Monsoon floods hobble poorest in southern Sindh

August 13, 2020

HYDERABAD: Ghulam Abbas, a resident of village Rajo Gandho was upset about his partially damaged house after the flood in Nai Gaj hit the entire area at around 2:00am on Saturday, when they were...

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HYDERABAD: Ghulam Abbas, a resident of village Rajo Gandho was upset about his partially damaged house after the flood in Nai Gaj (Rain River) hit the entire area at around 2:00am on Saturday, when they were asleep.

The area is situated in union council Drigh Bala, Dadu district, the mouth of the Nai Gaj, which had hit a large number of villages at a time, causing panic among people.

“It was night time and the news of the flood spread to everyone in the village instantly and all the dwellers were hurriedly looking to save their own lives.

We left the village wading through the flowing water to reach safer places to save our lives,” he said. “We could not take anything for feeding our minor children.”

The village comprised of more than 200 houses and was located on higher ground as per tradition to avoid floods.

“We left the village immediately after the water struck to reach the safety of the road, but that was also disconnected. In our hurry, we left everything behind,” Abbas said.

“After sunrise we saw the flowing water level was around 12-13 feet all around. It was a frightening situation as floodwater was everywhere, and nobody was in a position to do much or decide where to go to escape the deluge,” he added.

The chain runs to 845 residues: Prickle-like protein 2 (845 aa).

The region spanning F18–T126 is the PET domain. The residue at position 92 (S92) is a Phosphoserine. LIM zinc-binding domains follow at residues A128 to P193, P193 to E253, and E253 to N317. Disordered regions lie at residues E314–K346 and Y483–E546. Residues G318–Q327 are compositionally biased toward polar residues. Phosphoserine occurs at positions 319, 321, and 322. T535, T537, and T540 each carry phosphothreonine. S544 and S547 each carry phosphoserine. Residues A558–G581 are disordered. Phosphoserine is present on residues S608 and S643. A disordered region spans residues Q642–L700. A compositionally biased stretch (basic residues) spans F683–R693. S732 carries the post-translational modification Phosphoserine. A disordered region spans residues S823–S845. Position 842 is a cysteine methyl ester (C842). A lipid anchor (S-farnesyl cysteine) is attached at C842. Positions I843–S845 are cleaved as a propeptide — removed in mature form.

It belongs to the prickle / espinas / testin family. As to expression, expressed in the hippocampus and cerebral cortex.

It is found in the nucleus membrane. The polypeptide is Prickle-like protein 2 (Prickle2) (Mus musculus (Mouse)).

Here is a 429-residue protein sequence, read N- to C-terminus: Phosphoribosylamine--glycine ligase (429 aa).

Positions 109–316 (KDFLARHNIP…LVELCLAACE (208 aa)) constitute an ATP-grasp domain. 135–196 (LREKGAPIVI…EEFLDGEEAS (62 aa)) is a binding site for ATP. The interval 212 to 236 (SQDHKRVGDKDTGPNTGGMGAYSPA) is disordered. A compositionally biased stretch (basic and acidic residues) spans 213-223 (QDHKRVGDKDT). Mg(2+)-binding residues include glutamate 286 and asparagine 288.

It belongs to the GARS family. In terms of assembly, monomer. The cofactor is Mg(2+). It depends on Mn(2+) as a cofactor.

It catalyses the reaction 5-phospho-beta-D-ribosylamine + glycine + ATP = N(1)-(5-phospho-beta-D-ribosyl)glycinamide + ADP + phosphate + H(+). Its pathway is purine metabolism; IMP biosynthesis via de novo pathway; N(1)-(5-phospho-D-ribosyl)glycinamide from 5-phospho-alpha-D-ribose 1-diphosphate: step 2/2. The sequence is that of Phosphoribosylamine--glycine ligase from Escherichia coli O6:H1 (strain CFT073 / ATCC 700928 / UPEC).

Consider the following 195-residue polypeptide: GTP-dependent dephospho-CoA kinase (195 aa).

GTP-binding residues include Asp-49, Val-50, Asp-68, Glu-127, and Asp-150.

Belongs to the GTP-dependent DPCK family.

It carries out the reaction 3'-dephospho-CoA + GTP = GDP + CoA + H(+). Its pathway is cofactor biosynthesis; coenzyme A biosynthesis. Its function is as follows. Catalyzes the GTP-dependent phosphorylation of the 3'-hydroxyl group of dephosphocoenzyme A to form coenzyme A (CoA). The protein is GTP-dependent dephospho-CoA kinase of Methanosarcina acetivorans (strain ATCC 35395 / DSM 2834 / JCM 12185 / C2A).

Getting rations was the first priority for everyone, and it was a challenge because communication was disrupted. People were also scared of wading through the high floodwaters.

The flood in the natural rain river not only destroyed local businesses, standing crops, everyday lives, but might also cause

long-lasting stress in the affected communities.

Omar Babar, a shopkeeper in another village Bahawal Babur shared a similar traumatic story. They received floodwater at the same time (2:00am) and left the village instantly to save themselves.

“I have lost each and everything in my shop. I am thinking now how much time it will take to rehabilitate myself,” he said. Affected families took their children, elderly parents and livestock to move to higher ground, he added.

Babar said that boats of Thardeep Rural Development Programme (TRDP) arrived on the first day to evacuate them, but they were reluctant to leave. “We thought the floodwater will recede soon, and we will find a way to go back home.”

Government too had asked the villagers to move to a safer area, but they refused as they wanted to stay near their villages, hoping to salvage some of their belongings.

Babar demanded for cooked food for the people and fodder for their animals, which would help save lives and valuable assets. “It is four days now, and people are disappointed. We have no food rations, safe drinking water or fodder for animals,” he added.

Abdul Ghaffar Bughio of TRDP sharing their assessment data said around 250 villages, comprising 18,000 houses have been affected in 10 union councils of Dadu district.